Congress giving Bush less leeway over war funds

Published 12:00 am Tuesday, April 1, 2003

WASHINGTON (AP) - Congress is balking at giving President Bush the unfettered control he wants over money for the war with Iraq and the global confrontation with terrorism.

The House and Senate Appropriations committees planned to write separate versions of the spending package on Tuesday. Both were ready to provide Bush with far less flexibility than he sought in the $74.7 billion proposal he sent lawmakers last week.

The two Republican-controlled chambers were racing to complete work on the package by April 11, the target set by Bush.

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Both committees were expected to produce bills close to the president's price tag. The Senate was planning to add about $2 billion for the country's financially ailing airlines, and the House was considering including similar aid.

Both panels were planning to clamp tighter congressional controls on the money than the president requested. Bush proposed giving the White House, Defense Department and other agencies wide leeway in deciding precisely how to spend much of the money, a prerogative that members of both parties in Congress usually protect jealously.

Of the $62.6 billion that Bush included in his request for the Pentagon, he proposed giving Defense Secretary Donald Rumsfeld broad discretion over $59.9 billion. For example, $53.4 billion could be used by Rumsfeld ''for military operations in Iraq and the global war on terrorism.''

Instead, aides said the House bill - subject to last-minute changes - would assign more than half that money to specific military accounts, based on information the White House has provided to the Appropriations Committee. The administration could control the rest of the money, but would have to notify lawmakers of its plans in advance and provide regular reports afterward.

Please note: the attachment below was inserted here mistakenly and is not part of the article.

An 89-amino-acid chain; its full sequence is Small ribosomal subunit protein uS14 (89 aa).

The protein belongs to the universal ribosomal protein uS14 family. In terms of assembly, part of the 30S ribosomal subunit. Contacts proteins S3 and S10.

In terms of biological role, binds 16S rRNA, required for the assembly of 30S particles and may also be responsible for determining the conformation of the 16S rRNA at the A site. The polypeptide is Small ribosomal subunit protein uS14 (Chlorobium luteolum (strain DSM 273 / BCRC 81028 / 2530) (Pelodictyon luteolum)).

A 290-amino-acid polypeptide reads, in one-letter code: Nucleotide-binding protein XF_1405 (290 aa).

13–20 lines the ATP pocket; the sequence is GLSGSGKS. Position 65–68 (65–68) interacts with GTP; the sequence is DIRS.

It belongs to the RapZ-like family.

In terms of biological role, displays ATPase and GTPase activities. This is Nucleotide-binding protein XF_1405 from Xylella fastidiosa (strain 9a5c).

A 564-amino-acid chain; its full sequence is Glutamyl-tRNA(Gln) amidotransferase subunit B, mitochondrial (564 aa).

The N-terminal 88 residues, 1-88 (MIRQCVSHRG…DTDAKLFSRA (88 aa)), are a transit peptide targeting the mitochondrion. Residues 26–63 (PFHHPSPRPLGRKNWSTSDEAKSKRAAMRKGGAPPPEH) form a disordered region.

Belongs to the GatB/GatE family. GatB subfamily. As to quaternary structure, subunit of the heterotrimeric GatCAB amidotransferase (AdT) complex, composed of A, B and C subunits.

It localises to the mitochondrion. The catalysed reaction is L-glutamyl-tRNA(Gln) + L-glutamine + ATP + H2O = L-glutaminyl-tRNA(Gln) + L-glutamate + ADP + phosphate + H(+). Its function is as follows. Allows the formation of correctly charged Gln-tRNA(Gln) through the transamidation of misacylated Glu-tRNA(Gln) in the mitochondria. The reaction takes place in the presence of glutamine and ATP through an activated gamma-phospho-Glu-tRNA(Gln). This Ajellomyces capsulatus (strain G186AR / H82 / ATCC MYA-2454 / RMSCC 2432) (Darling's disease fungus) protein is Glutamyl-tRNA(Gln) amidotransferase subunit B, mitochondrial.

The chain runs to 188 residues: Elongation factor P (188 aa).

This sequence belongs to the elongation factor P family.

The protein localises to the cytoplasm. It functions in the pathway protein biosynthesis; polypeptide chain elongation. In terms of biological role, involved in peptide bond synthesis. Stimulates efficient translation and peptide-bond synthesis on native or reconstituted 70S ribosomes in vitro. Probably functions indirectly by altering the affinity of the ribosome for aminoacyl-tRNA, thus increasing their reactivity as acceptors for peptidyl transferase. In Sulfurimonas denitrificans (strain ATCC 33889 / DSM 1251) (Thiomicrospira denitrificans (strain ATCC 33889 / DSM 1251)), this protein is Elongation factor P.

''We're not going to tie their hands. We'll give them the flexibility they need to fight this war,'' said House Appropriations Committee Chairman Bill Young, R-Fla.

The Senate was also expected to provide much of the money for specific accounts, and give the administration more flexibility over the rest.

The administration also proposed creating several smaller funds it would control, such as one giving the president $150 million for handling ''complex foreign crises.'' The House bill would not create that fund.

The House and Senate bills were also expected to change other details. For example, Young said he was working with New York lawmakers on a way their city, considered a high-risk terrorist target, could be ensured of getting funds, rather than leaving the decision to the administration's discretion.

Aides said congressional Democrats considered the limits on Bush's proposed powers to control the funds steps in the right direction. They were expected to propose spending more than the $3.5 billion Bush requested for the Department of Homeland Security.

''While the president's long-awaited request for Homeland Security funding is a start, it is only a start, and Democrats will continue to work this week to ensure that we are doing everything necessary to make America more secure,'' said Senate Minority Leader Tom Daschle, D-S.D.

The Senate's aid for airlines was expected to include funds for installation of reinforced cockpit doors and government-backed war risk insurance.